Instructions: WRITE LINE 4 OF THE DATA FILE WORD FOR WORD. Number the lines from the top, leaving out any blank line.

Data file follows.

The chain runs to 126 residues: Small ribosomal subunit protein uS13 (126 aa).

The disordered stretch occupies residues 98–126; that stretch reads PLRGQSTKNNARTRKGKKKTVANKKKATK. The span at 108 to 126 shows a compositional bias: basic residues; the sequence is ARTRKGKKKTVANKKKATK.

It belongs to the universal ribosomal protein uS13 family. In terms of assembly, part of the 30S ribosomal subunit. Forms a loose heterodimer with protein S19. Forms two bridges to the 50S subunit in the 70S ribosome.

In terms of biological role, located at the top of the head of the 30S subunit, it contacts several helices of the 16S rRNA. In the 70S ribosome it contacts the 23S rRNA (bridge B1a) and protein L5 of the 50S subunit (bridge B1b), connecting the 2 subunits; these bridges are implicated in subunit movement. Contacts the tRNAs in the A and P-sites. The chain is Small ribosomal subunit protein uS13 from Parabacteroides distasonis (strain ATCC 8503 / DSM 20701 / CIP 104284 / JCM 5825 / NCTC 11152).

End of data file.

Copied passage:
In terms of biological role, located at the top of the head of the 30S subunit, it contacts several helices of the 16S rRNA. In the 70S ribosome it contacts the 23S rRNA (bridge B1a) and protein L5 of the 50S subunit (bridge B1b), connecting the 2 subunits; these bridges are implicated in subunit movement. Contacts the tRNAs in the A and P-sites. The chain is Small ribosomal subunit protein uS13 from Parabacteroides distasonis (strain ATCC 8503 / DSM 20701 / CIP 104284 / JCM 5825 / NCTC 11152).